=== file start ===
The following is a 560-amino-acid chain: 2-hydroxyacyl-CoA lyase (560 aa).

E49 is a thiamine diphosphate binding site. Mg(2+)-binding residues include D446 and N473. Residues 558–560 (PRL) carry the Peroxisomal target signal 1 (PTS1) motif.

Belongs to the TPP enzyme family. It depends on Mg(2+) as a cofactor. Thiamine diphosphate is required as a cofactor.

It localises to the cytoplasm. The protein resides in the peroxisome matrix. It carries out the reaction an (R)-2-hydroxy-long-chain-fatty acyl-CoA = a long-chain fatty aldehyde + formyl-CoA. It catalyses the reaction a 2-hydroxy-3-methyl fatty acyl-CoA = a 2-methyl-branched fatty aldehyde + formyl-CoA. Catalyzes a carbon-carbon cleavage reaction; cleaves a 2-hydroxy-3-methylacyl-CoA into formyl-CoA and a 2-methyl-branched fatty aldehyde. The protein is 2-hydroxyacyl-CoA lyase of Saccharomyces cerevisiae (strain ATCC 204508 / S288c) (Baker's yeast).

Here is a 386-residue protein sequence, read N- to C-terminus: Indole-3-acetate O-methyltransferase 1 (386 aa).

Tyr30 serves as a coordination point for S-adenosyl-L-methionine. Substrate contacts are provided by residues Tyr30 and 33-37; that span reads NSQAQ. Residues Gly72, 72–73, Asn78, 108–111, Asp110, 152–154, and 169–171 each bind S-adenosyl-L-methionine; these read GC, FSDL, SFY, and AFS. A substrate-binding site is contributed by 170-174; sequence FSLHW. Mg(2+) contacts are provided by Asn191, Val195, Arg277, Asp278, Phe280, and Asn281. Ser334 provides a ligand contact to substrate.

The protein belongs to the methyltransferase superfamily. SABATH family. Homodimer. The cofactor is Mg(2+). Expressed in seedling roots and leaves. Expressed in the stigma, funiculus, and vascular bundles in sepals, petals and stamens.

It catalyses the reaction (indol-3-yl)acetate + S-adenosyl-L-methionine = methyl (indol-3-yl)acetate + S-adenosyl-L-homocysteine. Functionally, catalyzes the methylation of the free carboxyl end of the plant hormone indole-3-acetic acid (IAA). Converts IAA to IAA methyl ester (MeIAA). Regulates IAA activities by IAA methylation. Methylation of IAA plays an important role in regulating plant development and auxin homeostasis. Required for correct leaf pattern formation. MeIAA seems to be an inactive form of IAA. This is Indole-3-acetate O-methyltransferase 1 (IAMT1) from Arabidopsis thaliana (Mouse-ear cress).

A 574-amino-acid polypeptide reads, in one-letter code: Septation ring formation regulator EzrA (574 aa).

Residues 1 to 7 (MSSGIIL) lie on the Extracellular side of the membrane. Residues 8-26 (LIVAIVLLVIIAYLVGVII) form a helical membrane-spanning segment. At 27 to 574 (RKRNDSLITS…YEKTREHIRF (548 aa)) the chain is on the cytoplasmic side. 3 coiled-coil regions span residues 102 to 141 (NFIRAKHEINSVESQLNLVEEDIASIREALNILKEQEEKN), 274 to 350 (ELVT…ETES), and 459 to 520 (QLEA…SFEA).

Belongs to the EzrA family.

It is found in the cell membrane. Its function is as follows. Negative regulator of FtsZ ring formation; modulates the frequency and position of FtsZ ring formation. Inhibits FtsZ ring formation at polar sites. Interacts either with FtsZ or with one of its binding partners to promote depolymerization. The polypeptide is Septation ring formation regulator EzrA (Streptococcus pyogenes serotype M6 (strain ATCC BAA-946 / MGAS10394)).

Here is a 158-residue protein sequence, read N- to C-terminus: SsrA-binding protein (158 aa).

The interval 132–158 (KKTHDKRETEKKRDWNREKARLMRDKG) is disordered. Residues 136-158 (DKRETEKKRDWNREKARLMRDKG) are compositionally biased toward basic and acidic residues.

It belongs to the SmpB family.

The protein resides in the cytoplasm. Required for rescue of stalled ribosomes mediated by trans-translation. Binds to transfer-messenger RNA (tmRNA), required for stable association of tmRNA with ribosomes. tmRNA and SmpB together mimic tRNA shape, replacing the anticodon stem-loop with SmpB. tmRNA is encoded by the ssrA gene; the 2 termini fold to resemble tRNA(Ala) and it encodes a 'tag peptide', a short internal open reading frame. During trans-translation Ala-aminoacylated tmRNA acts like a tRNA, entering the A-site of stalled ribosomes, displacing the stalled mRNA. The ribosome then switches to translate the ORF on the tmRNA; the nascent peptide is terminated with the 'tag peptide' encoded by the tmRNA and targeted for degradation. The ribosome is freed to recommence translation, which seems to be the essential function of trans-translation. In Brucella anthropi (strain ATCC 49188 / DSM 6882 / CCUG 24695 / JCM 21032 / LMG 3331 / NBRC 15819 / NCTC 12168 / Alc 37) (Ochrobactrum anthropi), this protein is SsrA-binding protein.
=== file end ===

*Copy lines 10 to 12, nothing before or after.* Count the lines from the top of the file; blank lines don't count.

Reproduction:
Residues 1 to 7 (MSSGIIL) lie on the Extracellular side of the membrane. Residues 8-26 (LIVAIVLLVIIAYLVGVII) form a helical membrane-spanning segment. At 27 to 574 (RKRNDSLITS…YEKTREHIRF (548 aa)) the chain is on the cytoplasmic side. 3 coiled-coil regions span residues 102 to 141 (NFIRAKHEINSVESQLNLVEEDIASIREALNILKEQEEKN), 274 to 350 (ELVT…ETES), and 459 to 520 (QLEA…SFEA).

Belongs to the EzrA family.

It is found in the cell membrane. Its function is as follows. Negative regulator of FtsZ ring formation; modulates the frequency and position of FtsZ ring formation. Inhibits FtsZ ring formation at polar sites. Interacts either with FtsZ or with one of its binding partners to promote depolymerization. The polypeptide is Septation ring formation regulator EzrA (Streptococcus pyogenes serotype M6 (strain ATCC BAA-946 / MGAS10394)).